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EVGA’s Open Air, Carbon Fiber Chassis Will Set You Back $1,599

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Back in January EVGA showed off a concept ATX chassis it was working on named the E1. It’s a pretty unique design, to say the least. It uses a carbon fiber frame that “hangs” the motherboard inside of it like an insect caught in a web. This makes it unlike other “open air” case designs, in that you can see your hardware from pretty much any angle. EVGA includes some unique features too, like analog system information gauges that attach to the front I/O. The barebones case is finally available, but in limited quantities. At $1,599, it’s one of the most exotic ATX cases we’ve ever seen. EVGA is also selling some EVGA hardware kits with the E1 too, in case you’ve got a few grand burning a hole in your pocket.

The E1 hasn’t changed much since it first broke cover in January. It’s made entirely from 3k plain weave carbon fiber, and weighs a feathery 2.76lbs. EVGA claims its the lightest case by volume in its class. The motherboard is suspended in mid-air by steel cables via a system EVGA calls “independent suspension.” The case by itself includes just the frame, a vertical GPU mount, and the analog gauges with front I/O ports. The gauges display temps for the CPU, GPU, and system. If you end up ordering just the case, EVGA will ship it to you in a custom-cut Pelican case. The company claims this case has an $800 value.

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Now, about those upgrade kits. If you thought paying $1,599 for a chassis was extreme, EVGA says, “hold my screwdriver.” EVGA also offers two “upgrade” kits, and both add thousands of dollars to the initial price.

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The first level of upgrade adds the company’s most expensive (and powerful) GPU — the RTX 3090 Ti Kingpin — along with a 1600W PSU to power it. We previously dubbed this GPU package from EVGA to be “outlandish.” That GPU/PSU package alone is $2,500, as it includes a 360mm AIO cooler along with a beefy PSU. However, EVGA is actually cutting people a deal here. The price of the kit only goes up $2,100 if you add the PSU and GPU, so you actually save $400 versus buying them separately. The Kingpin GPU looks like it was made for this chassis too, thanks to its external OLED display.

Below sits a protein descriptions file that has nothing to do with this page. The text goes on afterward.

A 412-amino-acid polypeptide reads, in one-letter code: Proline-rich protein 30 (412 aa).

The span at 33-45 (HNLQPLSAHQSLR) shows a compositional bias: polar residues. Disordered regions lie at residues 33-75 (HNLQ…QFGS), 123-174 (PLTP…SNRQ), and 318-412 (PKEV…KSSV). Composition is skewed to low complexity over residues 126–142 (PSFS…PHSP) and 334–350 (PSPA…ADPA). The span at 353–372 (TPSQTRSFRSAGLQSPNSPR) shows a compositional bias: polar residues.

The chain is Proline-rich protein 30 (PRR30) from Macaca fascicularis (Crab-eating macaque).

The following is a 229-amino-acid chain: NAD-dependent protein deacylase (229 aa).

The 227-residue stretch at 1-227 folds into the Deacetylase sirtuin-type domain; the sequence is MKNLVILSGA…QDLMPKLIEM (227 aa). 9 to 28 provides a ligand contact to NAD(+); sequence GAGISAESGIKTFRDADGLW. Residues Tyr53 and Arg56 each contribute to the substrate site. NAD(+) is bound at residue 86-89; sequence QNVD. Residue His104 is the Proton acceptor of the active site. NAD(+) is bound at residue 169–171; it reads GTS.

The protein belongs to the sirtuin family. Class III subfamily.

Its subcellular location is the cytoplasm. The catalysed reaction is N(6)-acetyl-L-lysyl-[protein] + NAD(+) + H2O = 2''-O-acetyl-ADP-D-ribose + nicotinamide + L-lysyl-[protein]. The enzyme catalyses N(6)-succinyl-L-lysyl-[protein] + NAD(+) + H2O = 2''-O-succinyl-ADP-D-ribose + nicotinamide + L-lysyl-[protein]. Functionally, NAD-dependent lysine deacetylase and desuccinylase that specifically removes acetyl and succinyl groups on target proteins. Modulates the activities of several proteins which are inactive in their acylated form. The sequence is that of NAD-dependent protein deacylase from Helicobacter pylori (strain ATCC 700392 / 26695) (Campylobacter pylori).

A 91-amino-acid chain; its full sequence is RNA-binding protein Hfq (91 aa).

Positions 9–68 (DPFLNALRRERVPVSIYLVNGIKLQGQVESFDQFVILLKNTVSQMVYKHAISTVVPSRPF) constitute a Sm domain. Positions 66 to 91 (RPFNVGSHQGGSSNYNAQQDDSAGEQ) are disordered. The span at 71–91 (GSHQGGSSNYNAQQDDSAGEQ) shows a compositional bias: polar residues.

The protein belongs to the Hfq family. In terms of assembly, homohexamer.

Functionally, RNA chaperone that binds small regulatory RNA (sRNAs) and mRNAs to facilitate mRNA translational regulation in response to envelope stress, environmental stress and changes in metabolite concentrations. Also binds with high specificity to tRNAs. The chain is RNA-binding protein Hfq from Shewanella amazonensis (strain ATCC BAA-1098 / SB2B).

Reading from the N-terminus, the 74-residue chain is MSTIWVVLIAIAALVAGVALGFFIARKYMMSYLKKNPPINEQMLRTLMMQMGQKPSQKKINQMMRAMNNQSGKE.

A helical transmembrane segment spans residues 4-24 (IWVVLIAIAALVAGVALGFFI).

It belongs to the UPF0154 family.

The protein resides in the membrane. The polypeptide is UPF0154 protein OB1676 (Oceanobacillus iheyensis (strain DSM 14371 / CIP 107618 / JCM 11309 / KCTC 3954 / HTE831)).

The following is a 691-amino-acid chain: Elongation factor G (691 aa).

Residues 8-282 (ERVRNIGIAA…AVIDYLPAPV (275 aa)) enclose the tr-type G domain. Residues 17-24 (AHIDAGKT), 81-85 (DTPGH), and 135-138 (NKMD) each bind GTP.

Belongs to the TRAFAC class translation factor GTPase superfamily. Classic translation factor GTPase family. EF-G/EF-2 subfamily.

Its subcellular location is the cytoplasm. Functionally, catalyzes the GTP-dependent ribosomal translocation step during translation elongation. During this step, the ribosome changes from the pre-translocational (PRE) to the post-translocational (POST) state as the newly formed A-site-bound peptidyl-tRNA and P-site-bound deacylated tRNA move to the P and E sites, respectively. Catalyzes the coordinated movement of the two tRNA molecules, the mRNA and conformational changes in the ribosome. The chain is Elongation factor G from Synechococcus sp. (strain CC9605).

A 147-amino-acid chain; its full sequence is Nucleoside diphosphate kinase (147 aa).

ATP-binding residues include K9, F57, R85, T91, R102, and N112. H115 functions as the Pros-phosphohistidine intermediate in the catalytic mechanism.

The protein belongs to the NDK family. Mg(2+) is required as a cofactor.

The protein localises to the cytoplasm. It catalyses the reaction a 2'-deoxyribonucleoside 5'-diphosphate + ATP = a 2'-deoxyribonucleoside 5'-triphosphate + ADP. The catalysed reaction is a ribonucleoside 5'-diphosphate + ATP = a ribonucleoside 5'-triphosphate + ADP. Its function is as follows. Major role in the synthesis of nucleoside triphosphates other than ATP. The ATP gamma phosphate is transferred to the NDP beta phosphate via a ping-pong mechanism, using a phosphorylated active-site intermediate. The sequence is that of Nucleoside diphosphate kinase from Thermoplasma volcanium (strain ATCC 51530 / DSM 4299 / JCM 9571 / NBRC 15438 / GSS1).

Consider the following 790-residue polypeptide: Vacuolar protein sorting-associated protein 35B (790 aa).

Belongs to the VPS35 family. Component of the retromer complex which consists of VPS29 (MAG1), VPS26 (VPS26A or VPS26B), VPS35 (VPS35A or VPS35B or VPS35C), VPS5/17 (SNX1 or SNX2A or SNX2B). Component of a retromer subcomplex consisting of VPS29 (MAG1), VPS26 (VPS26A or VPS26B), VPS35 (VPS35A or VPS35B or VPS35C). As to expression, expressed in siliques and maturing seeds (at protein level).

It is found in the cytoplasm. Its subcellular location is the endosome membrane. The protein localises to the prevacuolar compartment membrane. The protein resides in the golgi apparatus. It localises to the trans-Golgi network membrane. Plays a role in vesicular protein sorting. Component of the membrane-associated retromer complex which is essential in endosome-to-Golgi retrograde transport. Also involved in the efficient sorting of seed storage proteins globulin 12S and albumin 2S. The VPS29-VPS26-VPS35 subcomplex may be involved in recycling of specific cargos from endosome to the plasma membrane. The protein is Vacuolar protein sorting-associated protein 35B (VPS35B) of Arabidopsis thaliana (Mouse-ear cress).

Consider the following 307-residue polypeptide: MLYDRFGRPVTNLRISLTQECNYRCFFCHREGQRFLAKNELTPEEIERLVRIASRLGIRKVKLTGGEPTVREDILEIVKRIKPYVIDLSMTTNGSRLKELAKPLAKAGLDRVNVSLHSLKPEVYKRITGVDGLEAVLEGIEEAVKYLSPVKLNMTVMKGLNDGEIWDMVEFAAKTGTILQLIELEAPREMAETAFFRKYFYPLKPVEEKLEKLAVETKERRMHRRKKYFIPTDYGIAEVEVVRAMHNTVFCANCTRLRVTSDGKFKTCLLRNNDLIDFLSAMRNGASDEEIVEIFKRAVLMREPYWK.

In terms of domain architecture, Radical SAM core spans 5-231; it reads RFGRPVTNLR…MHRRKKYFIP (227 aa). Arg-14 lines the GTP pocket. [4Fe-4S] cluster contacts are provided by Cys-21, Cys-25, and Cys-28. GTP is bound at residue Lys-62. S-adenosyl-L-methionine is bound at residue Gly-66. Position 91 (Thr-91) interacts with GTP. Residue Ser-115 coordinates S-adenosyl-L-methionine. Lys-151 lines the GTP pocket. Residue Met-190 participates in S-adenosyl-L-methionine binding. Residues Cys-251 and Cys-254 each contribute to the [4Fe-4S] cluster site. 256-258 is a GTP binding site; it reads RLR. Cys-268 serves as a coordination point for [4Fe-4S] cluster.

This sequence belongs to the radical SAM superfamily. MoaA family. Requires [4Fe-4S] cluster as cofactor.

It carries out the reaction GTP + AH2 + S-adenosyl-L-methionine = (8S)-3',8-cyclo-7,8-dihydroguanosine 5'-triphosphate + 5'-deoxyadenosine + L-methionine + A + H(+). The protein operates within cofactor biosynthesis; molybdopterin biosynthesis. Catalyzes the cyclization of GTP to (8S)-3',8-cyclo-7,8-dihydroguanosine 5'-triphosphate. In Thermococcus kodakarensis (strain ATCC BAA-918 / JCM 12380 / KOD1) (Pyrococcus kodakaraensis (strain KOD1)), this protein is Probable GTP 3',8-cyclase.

EVGA provides three upgrade options for the E1, but all of them are extravagant. (Image: EVGA)

If that’s not enough for you, there’s the final kit. This includes the same bits as before, with a motherboard, case, and GPU power cable kit thrown in. The motherboard is the company’s flagship Z690 board, the Dark Kingpin model. Naturally, it’s made for extreme overclocking and has an MSRP of $829. Then there’s the $800 carrying case, for LAN party action.

Finally, it includes the PowerLink 52u. This allows for a 5-into-2 arrangement for the cables powering the GPU. The RTX 3090 Ti Kingpin  requires dual 16-pin connectors from the PSU. This attaches to the power ports on the PSU, and you plug in five eight-pin cables on the other side. It allows for a cleaner look overall; a paramount consideration for an open air chassis. Overall, this is actually good deal, provided you think these components are worth the price tags EVGA wants for them.  You’re paying an extra $1,300 over the previous option, and getting an $800 case, an $829 motherboard, and the GPU adapter.

The unique analog gauges of the E1 gaming rig. (Image: EVGA)

EVGA notes that the kits that include hardware are built to order, so they might take a few weeks to arrive at your command center. We should mention that this week’s Mega Millions is already over $1 billion dollars, so if you think you can’t afford the E1 in any of its forms, you might want to head to your nearest convince store before Friday’s drawing.

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